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Conscience and ConversionReligious Liberty in Post-Revolutionary France$
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Thomas Kselman

Print publication date: 2018

Print ISBN-13: 9780300226133

Published to Yale Scholarship Online: September 2018

DOI: 10.12987/yale/9780300226133.001.0001

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From Toleration to Liberty

From Toleration to Liberty

Religious Freedom as Concept and Constitutional Right

Chapter:
(p.13) 1. From Toleration to Liberty
Source:
Conscience and Conversion
Author(s):

Thomas Kselman

Publisher:
Yale University Press
DOI:10.12987/yale/9780300226133.003.0002

This chapter offers a broad overview of the history of religious liberty in France from the sixteenth to the nineteenth century. Early in this period philosophers such as Montaigne, Bayle, Voltaire, Rousseau, and Constant moved from an understanding of religious liberty as a collective right designed to protect minority religious communities to an increased sensitivity to the right of individuals to make personal religious choices. The chapter situates Article Ten of the Declaration of the Rights of Man (1789), which established religious liberty as a fundamental right, within this historical context. It concludes with an examination of the political theory and constitutional structures of Restoration France that created the space for individuals to realize the right announced in Article Ten.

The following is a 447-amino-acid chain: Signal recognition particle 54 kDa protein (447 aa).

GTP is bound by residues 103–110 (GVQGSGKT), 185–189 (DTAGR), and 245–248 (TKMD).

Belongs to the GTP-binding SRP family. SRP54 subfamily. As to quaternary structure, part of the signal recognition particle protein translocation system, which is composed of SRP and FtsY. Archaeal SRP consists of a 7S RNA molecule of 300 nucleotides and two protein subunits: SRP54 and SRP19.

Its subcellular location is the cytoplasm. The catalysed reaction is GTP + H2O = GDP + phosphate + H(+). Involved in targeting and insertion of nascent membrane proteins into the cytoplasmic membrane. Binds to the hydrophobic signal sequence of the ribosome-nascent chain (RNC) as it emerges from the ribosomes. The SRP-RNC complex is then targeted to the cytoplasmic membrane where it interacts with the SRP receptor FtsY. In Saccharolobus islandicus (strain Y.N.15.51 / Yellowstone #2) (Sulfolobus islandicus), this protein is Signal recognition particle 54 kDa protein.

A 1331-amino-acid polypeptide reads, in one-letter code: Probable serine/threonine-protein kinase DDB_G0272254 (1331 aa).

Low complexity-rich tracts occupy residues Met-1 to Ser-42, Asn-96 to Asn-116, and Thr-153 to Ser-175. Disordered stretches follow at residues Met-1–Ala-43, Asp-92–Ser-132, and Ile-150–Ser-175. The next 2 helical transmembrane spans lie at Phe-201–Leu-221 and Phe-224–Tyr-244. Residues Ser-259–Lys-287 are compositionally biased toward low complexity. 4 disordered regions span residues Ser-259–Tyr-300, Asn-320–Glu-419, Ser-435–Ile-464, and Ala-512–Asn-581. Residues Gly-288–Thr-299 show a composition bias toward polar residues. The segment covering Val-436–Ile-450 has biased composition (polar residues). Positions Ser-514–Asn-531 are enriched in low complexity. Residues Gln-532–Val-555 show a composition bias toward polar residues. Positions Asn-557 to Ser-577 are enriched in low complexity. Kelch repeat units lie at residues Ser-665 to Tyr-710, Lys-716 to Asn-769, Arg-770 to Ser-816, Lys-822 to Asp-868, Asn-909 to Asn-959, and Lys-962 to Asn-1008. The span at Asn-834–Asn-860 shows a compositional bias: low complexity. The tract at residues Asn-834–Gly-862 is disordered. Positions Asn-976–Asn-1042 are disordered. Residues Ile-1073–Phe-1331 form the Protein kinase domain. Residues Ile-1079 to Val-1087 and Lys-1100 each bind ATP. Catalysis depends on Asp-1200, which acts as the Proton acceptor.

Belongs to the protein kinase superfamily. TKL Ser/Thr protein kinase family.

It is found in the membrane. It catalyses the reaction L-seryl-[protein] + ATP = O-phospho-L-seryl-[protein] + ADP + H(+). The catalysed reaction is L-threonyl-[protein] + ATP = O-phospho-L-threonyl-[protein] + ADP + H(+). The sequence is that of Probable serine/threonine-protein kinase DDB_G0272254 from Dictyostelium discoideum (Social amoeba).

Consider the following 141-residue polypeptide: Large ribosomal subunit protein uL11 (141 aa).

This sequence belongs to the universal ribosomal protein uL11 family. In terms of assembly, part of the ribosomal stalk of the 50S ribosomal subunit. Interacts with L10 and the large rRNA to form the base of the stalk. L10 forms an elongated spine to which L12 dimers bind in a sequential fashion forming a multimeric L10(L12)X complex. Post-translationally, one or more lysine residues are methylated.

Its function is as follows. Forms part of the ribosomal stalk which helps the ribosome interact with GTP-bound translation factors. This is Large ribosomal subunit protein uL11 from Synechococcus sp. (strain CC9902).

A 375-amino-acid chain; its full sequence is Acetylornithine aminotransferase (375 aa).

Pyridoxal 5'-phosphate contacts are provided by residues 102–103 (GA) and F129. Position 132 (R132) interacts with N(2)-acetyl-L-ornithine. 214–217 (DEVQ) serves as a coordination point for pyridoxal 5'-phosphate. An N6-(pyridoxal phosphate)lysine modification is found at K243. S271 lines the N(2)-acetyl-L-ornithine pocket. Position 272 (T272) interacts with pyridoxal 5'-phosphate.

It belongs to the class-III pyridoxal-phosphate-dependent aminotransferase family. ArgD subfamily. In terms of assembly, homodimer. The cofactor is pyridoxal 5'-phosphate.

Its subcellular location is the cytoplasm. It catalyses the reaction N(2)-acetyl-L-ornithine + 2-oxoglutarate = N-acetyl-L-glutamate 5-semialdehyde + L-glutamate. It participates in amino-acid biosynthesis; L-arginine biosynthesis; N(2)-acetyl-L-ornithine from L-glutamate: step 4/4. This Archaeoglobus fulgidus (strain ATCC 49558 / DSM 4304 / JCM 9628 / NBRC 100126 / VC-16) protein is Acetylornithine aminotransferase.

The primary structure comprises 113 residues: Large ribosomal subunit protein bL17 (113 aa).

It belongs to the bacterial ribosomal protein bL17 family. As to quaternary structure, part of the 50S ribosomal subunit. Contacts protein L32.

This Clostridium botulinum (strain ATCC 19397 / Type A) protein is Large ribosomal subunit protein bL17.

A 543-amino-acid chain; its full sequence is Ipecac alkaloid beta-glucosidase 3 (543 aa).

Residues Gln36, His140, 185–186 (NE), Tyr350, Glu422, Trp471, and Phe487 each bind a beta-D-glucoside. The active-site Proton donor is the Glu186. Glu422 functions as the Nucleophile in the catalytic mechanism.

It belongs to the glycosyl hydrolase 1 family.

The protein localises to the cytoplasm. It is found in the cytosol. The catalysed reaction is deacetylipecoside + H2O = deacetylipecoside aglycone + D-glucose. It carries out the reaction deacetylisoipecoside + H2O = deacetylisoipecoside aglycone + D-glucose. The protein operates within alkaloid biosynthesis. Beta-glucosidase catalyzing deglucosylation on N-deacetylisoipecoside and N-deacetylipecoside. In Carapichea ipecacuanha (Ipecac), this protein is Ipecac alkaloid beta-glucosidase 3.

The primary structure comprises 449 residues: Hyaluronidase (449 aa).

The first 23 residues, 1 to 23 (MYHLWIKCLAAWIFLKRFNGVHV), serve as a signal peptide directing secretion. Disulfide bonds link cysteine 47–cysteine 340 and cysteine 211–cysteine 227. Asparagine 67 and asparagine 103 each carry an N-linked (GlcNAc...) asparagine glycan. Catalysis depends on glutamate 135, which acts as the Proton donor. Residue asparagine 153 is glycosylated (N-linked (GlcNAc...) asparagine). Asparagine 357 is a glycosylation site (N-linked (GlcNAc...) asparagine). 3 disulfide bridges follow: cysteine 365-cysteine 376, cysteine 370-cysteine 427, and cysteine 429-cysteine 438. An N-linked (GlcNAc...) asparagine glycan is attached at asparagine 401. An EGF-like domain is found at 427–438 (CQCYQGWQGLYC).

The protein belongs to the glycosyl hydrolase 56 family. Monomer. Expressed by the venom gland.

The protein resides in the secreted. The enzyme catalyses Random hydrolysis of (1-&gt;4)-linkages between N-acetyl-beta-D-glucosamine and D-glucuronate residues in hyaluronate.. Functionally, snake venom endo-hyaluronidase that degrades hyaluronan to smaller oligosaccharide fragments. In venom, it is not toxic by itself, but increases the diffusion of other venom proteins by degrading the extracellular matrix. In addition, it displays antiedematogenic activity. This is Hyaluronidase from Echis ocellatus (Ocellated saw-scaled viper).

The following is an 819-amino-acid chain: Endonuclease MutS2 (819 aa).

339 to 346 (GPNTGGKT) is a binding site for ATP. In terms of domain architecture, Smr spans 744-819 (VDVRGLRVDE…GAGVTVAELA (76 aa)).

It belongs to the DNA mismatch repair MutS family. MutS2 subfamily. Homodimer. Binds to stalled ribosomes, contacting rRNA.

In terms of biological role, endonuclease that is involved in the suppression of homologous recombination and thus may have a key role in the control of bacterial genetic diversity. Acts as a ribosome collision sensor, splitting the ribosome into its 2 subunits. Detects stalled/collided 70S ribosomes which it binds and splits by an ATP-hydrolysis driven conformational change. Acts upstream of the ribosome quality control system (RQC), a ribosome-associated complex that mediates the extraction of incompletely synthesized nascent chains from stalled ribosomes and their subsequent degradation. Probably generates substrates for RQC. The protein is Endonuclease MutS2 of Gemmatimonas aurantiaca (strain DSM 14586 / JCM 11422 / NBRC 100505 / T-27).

Keywords:   French Revolution, human rights, toleration, religious liberty, religious freedom, freedom of conscience

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